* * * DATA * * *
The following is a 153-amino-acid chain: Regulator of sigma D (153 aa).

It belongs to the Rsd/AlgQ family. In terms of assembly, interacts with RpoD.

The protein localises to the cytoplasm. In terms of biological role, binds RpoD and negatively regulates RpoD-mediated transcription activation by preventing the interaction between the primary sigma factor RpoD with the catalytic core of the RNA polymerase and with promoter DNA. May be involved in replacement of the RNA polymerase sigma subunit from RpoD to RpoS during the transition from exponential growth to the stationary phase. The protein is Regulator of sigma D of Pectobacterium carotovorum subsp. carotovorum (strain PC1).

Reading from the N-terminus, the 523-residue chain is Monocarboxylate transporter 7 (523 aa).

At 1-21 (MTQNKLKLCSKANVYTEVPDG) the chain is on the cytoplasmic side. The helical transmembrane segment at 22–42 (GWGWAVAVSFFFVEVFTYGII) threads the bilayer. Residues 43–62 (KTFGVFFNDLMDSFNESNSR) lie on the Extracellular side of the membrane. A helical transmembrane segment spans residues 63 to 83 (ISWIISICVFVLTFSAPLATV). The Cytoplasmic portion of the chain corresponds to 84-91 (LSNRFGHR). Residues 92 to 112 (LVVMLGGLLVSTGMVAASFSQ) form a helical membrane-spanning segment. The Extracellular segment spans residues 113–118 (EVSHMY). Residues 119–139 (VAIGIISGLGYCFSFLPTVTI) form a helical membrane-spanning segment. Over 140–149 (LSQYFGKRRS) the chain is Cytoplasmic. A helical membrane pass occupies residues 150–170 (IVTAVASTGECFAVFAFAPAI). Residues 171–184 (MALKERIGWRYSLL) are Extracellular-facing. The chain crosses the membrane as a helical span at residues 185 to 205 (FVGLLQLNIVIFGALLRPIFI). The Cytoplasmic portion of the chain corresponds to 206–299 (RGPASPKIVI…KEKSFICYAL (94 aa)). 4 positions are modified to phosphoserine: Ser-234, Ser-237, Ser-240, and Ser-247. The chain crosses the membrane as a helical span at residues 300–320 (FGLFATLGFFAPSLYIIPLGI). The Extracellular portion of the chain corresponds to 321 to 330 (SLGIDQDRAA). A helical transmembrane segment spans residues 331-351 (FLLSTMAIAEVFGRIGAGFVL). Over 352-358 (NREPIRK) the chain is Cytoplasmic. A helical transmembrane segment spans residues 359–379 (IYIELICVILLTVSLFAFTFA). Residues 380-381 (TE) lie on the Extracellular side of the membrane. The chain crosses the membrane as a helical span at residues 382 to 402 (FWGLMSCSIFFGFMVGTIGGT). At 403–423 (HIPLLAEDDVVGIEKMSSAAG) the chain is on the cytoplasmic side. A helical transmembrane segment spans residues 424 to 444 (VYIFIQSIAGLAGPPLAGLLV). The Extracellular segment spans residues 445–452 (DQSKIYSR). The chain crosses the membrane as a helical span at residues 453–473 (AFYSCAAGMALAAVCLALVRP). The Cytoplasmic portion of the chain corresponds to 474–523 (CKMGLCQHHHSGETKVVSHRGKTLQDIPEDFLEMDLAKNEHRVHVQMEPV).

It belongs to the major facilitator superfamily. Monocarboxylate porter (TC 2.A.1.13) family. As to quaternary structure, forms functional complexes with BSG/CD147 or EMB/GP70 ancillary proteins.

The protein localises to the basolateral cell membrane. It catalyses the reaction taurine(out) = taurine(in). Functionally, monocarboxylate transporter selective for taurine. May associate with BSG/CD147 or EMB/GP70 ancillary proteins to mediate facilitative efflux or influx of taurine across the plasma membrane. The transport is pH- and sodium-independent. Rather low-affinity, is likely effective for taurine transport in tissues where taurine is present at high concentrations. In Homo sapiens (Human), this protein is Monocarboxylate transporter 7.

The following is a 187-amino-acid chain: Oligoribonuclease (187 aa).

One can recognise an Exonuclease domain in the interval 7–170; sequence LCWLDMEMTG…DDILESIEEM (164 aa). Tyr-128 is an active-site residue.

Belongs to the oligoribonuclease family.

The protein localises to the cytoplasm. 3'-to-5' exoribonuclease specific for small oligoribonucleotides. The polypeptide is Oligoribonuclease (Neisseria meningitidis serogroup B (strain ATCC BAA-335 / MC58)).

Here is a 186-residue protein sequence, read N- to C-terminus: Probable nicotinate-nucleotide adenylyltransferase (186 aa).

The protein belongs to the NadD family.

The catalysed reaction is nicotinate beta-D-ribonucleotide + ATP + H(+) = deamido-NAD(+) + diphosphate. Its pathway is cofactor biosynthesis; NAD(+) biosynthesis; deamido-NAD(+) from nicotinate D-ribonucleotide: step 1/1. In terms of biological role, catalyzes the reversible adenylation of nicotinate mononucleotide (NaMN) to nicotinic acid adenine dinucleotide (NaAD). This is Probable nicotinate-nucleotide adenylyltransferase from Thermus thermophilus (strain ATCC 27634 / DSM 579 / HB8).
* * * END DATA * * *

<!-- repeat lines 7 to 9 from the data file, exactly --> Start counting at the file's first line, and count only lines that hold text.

The protein localises to the basolateral cell membrane. It catalyses the reaction taurine(out) = taurine(in). Functionally, monocarboxylate transporter selective for taurine. May associate with BSG/CD147 or EMB/GP70 ancillary proteins to mediate facilitative efflux or influx of taurine across the plasma membrane. The transport is pH- and sodium-independent. Rather low-affinity, is likely effective for taurine transport in tissues where taurine is present at high concentrations. In Homo sapiens (Human), this protein is Monocarboxylate transporter 7.

The following is a 187-amino-acid chain: Oligoribonuclease (187 aa).

One can recognise an Exonuclease domain in the interval 7–170; sequence LCWLDMEMTG…DDILESIEEM (164 aa). Tyr-128 is an active-site residue.